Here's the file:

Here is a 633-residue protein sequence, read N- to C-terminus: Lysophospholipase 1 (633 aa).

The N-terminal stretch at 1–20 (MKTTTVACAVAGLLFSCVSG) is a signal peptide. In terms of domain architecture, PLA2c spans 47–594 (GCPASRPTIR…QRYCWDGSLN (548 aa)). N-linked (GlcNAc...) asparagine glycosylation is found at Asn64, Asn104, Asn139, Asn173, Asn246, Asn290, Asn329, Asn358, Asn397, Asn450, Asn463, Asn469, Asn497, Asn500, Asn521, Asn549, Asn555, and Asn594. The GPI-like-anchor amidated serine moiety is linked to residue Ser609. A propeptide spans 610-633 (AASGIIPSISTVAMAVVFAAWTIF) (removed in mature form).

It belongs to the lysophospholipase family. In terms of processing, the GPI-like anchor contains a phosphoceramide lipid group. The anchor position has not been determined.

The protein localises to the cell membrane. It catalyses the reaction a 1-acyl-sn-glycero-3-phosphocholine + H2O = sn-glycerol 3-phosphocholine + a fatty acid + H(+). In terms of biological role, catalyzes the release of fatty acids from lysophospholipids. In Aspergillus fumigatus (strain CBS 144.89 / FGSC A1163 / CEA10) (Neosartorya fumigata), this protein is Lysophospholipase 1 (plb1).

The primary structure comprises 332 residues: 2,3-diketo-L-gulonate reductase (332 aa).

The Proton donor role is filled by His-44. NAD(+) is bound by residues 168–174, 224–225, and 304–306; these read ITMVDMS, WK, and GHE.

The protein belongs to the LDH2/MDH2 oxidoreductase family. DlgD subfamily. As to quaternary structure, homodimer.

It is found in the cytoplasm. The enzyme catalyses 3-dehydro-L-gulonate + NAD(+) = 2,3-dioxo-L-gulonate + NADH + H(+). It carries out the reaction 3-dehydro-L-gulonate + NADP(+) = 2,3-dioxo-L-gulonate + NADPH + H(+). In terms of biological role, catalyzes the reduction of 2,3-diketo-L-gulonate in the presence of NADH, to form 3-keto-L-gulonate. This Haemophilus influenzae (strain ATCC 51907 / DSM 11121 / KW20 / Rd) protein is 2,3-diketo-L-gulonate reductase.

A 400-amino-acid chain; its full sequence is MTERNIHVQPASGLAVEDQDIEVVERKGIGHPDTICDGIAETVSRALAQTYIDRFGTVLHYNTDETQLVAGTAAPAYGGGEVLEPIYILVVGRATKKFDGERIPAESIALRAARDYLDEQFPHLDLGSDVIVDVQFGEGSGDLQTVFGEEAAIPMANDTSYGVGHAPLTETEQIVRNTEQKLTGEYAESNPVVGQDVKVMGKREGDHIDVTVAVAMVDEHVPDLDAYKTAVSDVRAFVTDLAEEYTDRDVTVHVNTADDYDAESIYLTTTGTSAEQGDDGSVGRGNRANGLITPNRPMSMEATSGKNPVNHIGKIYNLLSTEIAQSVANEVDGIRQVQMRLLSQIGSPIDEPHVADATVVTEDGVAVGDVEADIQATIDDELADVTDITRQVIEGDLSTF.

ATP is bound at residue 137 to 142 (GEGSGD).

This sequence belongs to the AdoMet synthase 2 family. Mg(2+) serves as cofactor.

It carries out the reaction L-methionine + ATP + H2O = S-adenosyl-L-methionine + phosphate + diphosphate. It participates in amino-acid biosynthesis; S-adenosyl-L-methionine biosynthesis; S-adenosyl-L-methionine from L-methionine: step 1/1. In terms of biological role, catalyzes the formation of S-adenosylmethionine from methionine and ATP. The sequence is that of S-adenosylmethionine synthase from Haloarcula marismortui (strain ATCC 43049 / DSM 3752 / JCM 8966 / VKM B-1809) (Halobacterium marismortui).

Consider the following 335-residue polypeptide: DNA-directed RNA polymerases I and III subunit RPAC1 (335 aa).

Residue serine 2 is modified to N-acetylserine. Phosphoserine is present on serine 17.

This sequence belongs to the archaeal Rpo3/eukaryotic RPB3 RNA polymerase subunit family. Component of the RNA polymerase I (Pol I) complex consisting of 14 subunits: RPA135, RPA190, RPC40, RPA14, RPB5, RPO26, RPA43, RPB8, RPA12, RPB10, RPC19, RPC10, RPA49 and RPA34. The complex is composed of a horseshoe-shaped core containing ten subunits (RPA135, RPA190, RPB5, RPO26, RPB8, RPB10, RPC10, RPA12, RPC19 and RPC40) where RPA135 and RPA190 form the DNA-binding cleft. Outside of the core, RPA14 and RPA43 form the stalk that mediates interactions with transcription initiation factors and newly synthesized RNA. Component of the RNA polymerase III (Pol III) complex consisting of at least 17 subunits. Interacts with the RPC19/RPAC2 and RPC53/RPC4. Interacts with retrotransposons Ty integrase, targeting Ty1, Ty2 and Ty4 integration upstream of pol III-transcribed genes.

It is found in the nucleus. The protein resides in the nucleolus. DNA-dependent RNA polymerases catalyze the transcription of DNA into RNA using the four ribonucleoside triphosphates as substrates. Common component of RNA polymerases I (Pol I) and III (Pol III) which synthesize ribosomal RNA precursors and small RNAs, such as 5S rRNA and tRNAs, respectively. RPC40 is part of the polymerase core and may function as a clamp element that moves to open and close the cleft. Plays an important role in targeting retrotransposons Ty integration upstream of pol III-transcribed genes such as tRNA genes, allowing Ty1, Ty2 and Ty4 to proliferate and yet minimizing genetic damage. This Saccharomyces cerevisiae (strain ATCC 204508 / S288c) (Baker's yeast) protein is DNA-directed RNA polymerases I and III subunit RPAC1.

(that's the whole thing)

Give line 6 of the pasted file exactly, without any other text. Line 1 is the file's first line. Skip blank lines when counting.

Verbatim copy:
The Proton donor role is filled by His-44. NAD(+) is bound by residues 168–174, 224–225, and 304–306; these read ITMVDMS, WK, and GHE.